April 11, 2022
Market Review: Q1 2022
By Tim Clark
After an extraordinary 2021, the first quarter of 2022 has been challenging for financial markets. Anxieties over the Russian invasion of Ukraine and the prospect of faster interest rate hikes to fight high inflation weighed heavily on both stocks and bonds. The ensuing global sanctions against Russia exacerbated global inflation by creating more supply chain disruptions and a surge in energy and commodity prices. Central banks, notably the U.S. Federal Reserve, are facing a choice between combatting inflation or supporting economic growth.
It appears inflation is an urgent problem here at home. U.S. inflation has been far more persistent and broad-based than anticipated, with inflationary pressures extending beyond durable goods to core services, wages, and, more recently, energy. These data points are forcing the Federal Reserve to ratchet up interest rates materially to keep inflation from spiraling out of control.
Over the quarter, global stock markets were all down due to the threat of higher rates. U.S. large cap stocks ended the quarter down 5%, but at one point were down over 13% from the peak of January 3, 2022. The tech-heavy NASDAQ composite fared even worse, down almost 21% from January 3. U.S. small cap stocks ended the first quarter 7% lower.
Foreign developed stocks also were pulled lower, down close to 7%, with the Ukraine war exacerbating the sell-off. Not only was the war on continental Europe’s eastern flank, but the region also relies heavily on Russian energy, especially natural gas. Emerging market stocks registered a 7.3% negative return in the quarter as geopolitical tensions took center stage. Russian equities and the ruble plummeted following the invasion. Risk aversion impacted other emerging European markets, specifically those of Hungary and Poland, which also fell sharply. Rising energy prices were also a headwind for emerging market net importers, notably India.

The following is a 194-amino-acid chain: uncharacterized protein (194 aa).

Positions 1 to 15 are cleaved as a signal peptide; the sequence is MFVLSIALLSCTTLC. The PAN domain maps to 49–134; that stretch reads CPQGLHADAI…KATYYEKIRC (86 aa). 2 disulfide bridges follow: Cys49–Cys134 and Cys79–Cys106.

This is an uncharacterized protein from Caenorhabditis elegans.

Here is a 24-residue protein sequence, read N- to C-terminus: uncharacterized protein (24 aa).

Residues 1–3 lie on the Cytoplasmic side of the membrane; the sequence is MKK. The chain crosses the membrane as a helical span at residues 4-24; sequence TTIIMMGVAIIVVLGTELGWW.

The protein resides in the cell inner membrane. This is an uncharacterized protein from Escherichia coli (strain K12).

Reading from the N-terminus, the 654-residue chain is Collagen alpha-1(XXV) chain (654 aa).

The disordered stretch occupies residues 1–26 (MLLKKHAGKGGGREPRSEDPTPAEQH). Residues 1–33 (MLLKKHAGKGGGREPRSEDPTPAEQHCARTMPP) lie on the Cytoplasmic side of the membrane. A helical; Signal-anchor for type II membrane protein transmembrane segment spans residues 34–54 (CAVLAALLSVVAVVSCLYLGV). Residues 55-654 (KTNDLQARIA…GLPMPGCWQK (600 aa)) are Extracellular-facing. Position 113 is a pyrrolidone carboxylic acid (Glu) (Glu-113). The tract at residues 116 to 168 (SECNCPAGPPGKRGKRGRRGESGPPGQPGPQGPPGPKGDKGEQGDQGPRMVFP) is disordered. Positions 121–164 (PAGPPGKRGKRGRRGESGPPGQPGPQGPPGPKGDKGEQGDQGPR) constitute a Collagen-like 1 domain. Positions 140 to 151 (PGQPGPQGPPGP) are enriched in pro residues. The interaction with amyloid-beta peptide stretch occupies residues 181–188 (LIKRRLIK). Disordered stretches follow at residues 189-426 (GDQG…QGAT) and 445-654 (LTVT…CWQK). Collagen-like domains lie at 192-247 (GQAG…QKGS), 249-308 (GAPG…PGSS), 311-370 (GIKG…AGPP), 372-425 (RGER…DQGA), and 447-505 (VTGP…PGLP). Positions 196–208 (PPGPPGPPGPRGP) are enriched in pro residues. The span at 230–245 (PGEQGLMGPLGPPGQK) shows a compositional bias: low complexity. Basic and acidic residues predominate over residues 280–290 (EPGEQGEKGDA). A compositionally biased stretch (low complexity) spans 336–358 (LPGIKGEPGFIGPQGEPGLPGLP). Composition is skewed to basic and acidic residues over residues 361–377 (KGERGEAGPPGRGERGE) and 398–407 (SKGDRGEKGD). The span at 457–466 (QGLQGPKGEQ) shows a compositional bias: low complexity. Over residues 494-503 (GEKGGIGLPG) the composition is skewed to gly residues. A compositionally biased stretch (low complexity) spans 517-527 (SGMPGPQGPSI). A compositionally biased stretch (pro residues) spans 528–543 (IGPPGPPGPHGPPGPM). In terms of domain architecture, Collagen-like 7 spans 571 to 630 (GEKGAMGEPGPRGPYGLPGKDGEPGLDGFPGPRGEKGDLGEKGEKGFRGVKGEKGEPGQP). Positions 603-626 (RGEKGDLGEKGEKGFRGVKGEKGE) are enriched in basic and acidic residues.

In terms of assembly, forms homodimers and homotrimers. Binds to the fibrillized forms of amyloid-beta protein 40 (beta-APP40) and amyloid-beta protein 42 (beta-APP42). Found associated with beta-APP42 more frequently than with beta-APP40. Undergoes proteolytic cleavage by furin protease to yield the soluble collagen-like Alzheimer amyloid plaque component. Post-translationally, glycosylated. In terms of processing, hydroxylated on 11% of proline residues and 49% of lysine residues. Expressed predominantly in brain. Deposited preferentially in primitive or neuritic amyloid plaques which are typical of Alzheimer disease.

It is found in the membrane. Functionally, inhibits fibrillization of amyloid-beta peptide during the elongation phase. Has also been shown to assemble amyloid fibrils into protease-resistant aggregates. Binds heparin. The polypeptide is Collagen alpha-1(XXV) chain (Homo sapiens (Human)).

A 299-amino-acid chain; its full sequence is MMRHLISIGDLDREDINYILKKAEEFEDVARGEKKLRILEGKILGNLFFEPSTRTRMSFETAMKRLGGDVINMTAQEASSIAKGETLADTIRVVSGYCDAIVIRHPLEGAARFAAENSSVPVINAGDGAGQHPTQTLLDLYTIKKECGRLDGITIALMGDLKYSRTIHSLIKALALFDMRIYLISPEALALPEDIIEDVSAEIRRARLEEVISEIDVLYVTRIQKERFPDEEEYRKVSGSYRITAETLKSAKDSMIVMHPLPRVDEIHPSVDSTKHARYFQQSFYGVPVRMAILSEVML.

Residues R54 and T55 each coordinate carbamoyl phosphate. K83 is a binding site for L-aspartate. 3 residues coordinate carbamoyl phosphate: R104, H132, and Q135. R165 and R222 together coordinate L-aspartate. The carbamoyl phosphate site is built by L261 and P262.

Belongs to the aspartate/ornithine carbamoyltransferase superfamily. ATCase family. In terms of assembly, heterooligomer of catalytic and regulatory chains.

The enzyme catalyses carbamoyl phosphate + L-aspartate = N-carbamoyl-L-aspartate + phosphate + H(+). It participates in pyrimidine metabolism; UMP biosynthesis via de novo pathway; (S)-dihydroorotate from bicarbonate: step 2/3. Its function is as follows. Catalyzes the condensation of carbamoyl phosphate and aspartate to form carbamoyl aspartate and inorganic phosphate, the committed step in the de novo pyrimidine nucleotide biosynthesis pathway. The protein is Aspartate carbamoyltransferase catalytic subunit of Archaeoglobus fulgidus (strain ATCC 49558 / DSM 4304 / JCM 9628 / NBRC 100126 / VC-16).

The U.S. bond market suffered its worst quarterly performance since the third quarter of 1980, with investment-grade intermediate bonds down 4.5%. There was truly no place to hide, as even the safe haven 6-month Treasury Bill index lost 0.1% for the quarter.
We may experience slightly smoother sailing over the next several months than we experienced in the first quarter. It appears to us that financial markets have mostly recalibrated to the new reality of higher interest rates. Looking to history as a guide, we see that the stock market typically grinds higher in the early stages of an interest rate hiking cycle. However, looking out more than a few months, market performance becomes harder to predict, especially if inflation remains too high. The second half of the year could be very similar to the start: higher volatility and lower returns. Here at Fulcrum, we are building client portfolios to weather a range of outcomes while taking advantage of the opportunities that volatility can offer. Please reach out to your advisor if you have questions or concerns about market volatility and its impact on your financial plan.
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